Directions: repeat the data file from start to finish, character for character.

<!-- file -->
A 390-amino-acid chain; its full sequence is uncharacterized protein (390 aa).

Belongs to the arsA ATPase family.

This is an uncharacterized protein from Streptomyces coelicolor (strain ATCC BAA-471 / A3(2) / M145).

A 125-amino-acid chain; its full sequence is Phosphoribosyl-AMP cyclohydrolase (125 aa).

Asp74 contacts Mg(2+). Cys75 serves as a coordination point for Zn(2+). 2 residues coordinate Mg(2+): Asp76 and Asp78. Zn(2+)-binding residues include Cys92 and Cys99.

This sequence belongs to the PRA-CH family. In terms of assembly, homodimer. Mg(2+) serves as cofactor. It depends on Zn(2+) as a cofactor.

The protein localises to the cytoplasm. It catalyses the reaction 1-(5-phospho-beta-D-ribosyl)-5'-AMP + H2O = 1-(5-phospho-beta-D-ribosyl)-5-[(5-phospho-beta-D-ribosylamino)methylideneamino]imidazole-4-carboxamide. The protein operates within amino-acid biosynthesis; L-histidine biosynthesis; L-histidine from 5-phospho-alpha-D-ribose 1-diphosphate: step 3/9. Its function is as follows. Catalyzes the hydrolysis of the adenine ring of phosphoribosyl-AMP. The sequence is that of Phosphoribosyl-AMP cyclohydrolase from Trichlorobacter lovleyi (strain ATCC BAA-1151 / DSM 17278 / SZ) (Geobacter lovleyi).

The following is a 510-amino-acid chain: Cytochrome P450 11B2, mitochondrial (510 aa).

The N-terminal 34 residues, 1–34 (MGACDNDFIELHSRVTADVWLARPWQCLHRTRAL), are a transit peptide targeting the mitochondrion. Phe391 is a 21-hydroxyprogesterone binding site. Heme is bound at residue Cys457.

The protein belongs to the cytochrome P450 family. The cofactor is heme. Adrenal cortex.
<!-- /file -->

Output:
A 390-amino-acid chain; its full sequence is uncharacterized protein (390 aa).

Belongs to the arsA ATPase family.

This is an uncharacterized protein from Streptomyces coelicolor (strain ATCC BAA-471 / A3(2) / M145).

A 125-amino-acid chain; its full sequence is Phosphoribosyl-AMP cyclohydrolase (125 aa).

Asp74 contacts Mg(2+). Cys75 serves as a coordination point for Zn(2+). 2 residues coordinate Mg(2+): Asp76 and Asp78. Zn(2+)-binding residues include Cys92 and Cys99.

This sequence belongs to the PRA-CH family. In terms of assembly, homodimer. Mg(2+) serves as cofactor. It depends on Zn(2+) as a cofactor.

The protein localises to the cytoplasm. It catalyses the reaction 1-(5-phospho-beta-D-ribosyl)-5'-AMP + H2O = 1-(5-phospho-beta-D-ribosyl)-5-[(5-phospho-beta-D-ribosylamino)methylideneamino]imidazole-4-carboxamide. The protein operates within amino-acid biosynthesis; L-histidine biosynthesis; L-histidine from 5-phospho-alpha-D-ribose 1-diphosphate: step 3/9. Its function is as follows. Catalyzes the hydrolysis of the adenine ring of phosphoribosyl-AMP. The sequence is that of Phosphoribosyl-AMP cyclohydrolase from Trichlorobacter lovleyi (strain ATCC BAA-1151 / DSM 17278 / SZ) (Geobacter lovleyi).

The following is a 510-amino-acid chain: Cytochrome P450 11B2, mitochondrial (510 aa).

The N-terminal 34 residues, 1–34 (MGACDNDFIELHSRVTADVWLARPWQCLHRTRAL), are a transit peptide targeting the mitochondrion. Phe391 is a 21-hydroxyprogesterone binding site. Heme is bound at residue Cys457.

The protein belongs to the cytochrome P450 family. The cofactor is heme. Adrenal cortex.